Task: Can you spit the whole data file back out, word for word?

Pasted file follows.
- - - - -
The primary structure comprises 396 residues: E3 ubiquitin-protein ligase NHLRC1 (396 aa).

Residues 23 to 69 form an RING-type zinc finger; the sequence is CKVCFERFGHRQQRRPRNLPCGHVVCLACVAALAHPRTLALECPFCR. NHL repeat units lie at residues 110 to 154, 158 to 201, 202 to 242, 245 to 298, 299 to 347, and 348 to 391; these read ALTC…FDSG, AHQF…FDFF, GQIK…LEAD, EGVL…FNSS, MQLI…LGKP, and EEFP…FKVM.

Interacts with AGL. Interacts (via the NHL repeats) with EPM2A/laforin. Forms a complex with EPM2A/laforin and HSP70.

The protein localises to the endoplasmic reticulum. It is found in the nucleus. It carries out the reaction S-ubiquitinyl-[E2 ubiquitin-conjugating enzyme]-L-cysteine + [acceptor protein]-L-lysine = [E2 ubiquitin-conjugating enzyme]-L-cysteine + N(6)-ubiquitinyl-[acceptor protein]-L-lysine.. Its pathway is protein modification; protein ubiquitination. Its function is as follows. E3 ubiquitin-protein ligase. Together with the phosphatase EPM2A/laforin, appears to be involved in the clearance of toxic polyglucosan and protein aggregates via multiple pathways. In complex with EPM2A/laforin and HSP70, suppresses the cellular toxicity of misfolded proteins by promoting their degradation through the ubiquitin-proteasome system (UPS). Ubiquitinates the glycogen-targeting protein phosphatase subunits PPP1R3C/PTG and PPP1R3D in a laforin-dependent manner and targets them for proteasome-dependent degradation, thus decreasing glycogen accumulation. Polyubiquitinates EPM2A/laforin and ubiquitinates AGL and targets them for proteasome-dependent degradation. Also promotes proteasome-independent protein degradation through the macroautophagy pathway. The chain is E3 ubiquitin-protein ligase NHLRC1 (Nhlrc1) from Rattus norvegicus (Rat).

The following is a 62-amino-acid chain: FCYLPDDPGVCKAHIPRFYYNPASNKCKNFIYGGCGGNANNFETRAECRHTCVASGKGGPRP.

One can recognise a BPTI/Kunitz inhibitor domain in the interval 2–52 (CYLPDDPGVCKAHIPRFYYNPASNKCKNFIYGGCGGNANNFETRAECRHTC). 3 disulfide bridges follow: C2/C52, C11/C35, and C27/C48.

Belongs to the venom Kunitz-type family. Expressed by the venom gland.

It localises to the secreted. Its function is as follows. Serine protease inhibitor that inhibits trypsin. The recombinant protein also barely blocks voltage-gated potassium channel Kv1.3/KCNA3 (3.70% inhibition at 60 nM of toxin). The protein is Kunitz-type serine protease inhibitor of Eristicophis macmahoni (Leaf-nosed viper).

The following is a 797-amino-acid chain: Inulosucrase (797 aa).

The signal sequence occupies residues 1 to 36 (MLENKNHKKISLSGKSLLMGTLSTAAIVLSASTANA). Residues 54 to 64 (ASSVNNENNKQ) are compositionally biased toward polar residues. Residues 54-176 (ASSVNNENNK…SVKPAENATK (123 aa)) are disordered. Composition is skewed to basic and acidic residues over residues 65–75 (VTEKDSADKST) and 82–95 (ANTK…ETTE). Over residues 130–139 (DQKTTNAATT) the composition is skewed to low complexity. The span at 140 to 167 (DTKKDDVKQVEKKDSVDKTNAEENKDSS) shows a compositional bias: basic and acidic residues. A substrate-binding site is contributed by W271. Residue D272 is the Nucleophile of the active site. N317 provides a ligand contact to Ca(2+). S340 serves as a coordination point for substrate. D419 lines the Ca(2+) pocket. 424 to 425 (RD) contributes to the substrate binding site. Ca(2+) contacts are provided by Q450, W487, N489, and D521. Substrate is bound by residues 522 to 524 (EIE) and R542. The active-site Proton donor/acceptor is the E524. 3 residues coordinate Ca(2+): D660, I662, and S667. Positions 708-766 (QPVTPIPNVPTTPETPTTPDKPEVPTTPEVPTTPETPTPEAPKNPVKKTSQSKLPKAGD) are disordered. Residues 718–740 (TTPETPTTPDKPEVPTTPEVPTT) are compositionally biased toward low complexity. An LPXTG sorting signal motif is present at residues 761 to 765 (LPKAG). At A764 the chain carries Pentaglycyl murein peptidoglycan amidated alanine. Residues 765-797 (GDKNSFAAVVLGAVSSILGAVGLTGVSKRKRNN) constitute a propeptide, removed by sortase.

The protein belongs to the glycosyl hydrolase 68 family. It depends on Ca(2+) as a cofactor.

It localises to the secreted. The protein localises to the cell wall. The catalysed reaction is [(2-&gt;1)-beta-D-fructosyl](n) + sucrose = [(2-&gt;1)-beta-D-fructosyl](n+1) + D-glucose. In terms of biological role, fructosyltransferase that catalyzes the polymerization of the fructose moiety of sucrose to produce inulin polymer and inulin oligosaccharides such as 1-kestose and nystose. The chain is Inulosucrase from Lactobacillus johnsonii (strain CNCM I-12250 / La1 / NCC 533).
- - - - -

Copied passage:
The primary structure comprises 396 residues: E3 ubiquitin-protein ligase NHLRC1 (396 aa).

Residues 23 to 69 form an RING-type zinc finger; the sequence is CKVCFERFGHRQQRRPRNLPCGHVVCLACVAALAHPRTLALECPFCR. NHL repeat units lie at residues 110 to 154, 158 to 201, 202 to 242, 245 to 298, 299 to 347, and 348 to 391; these read ALTC…FDSG, AHQF…FDFF, GQIK…LEAD, EGVL…FNSS, MQLI…LGKP, and EEFP…FKVM.

Interacts with AGL. Interacts (via the NHL repeats) with EPM2A/laforin. Forms a complex with EPM2A/laforin and HSP70.

The protein localises to the endoplasmic reticulum. It is found in the nucleus. It carries out the reaction S-ubiquitinyl-[E2 ubiquitin-conjugating enzyme]-L-cysteine + [acceptor protein]-L-lysine = [E2 ubiquitin-conjugating enzyme]-L-cysteine + N(6)-ubiquitinyl-[acceptor protein]-L-lysine.. Its pathway is protein modification; protein ubiquitination. Its function is as follows. E3 ubiquitin-protein ligase. Together with the phosphatase EPM2A/laforin, appears to be involved in the clearance of toxic polyglucosan and protein aggregates via multiple pathways. In complex with EPM2A/laforin and HSP70, suppresses the cellular toxicity of misfolded proteins by promoting their degradation through the ubiquitin-proteasome system (UPS). Ubiquitinates the glycogen-targeting protein phosphatase subunits PPP1R3C/PTG and PPP1R3D in a laforin-dependent manner and targets them for proteasome-dependent degradation, thus decreasing glycogen accumulation. Polyubiquitinates EPM2A/laforin and ubiquitinates AGL and targets them for proteasome-dependent degradation. Also promotes proteasome-independent protein degradation through the macroautophagy pathway. The chain is E3 ubiquitin-protein ligase NHLRC1 (Nhlrc1) from Rattus norvegicus (Rat).

The following is a 62-amino-acid chain: FCYLPDDPGVCKAHIPRFYYNPASNKCKNFIYGGCGGNANNFETRAECRHTCVASGKGGPRP.

One can recognise a BPTI/Kunitz inhibitor domain in the interval 2–52 (CYLPDDPGVCKAHIPRFYYNPASNKCKNFIYGGCGGNANNFETRAECRHTC). 3 disulfide bridges follow: C2/C52, C11/C35, and C27/C48.

Belongs to the venom Kunitz-type family. Expressed by the venom gland.

It localises to the secreted. Its function is as follows. Serine protease inhibitor that inhibits trypsin. The recombinant protein also barely blocks voltage-gated potassium channel Kv1.3/KCNA3 (3.70% inhibition at 60 nM of toxin). The protein is Kunitz-type serine protease inhibitor of Eristicophis macmahoni (Leaf-nosed viper).

The following is a 797-amino-acid chain: Inulosucrase (797 aa).

The signal sequence occupies residues 1 to 36 (MLENKNHKKISLSGKSLLMGTLSTAAIVLSASTANA). Residues 54 to 64 (ASSVNNENNKQ) are compositionally biased toward polar residues. Residues 54-176 (ASSVNNENNK…SVKPAENATK (123 aa)) are disordered. Composition is skewed to basic and acidic residues over residues 65–75 (VTEKDSADKST) and 82–95 (ANTK…ETTE). Over residues 130–139 (DQKTTNAATT) the composition is skewed to low complexity. The span at 140 to 167 (DTKKDDVKQVEKKDSVDKTNAEENKDSS) shows a compositional bias: basic and acidic residues. A substrate-binding site is contributed by W271. Residue D272 is the Nucleophile of the active site. N317 provides a ligand contact to Ca(2+). S340 serves as a coordination point for substrate. D419 lines the Ca(2+) pocket. 424 to 425 (RD) contributes to the substrate binding site. Ca(2+) contacts are provided by Q450, W487, N489, and D521. Substrate is bound by residues 522 to 524 (EIE) and R542. The active-site Proton donor/acceptor is the E524. 3 residues coordinate Ca(2+): D660, I662, and S667. Positions 708-766 (QPVTPIPNVPTTPETPTTPDKPEVPTTPEVPTTPETPTPEAPKNPVKKTSQSKLPKAGD) are disordered. Residues 718–740 (TTPETPTTPDKPEVPTTPEVPTT) are compositionally biased toward low complexity. An LPXTG sorting signal motif is present at residues 761 to 765 (LPKAG). At A764 the chain carries Pentaglycyl murein peptidoglycan amidated alanine. Residues 765-797 (GDKNSFAAVVLGAVSSILGAVGLTGVSKRKRNN) constitute a propeptide, removed by sortase.

The protein belongs to the glycosyl hydrolase 68 family. It depends on Ca(2+) as a cofactor.

It localises to the secreted. The protein localises to the cell wall. The catalysed reaction is [(2-&gt;1)-beta-D-fructosyl](n) + sucrose = [(2-&gt;1)-beta-D-fructosyl](n+1) + D-glucose. In terms of biological role, fructosyltransferase that catalyzes the polymerization of the fructose moiety of sucrose to produce inulin polymer and inulin oligosaccharides such as 1-kestose and nystose. The chain is Inulosucrase from Lactobacillus johnsonii (strain CNCM I-12250 / La1 / NCC 533).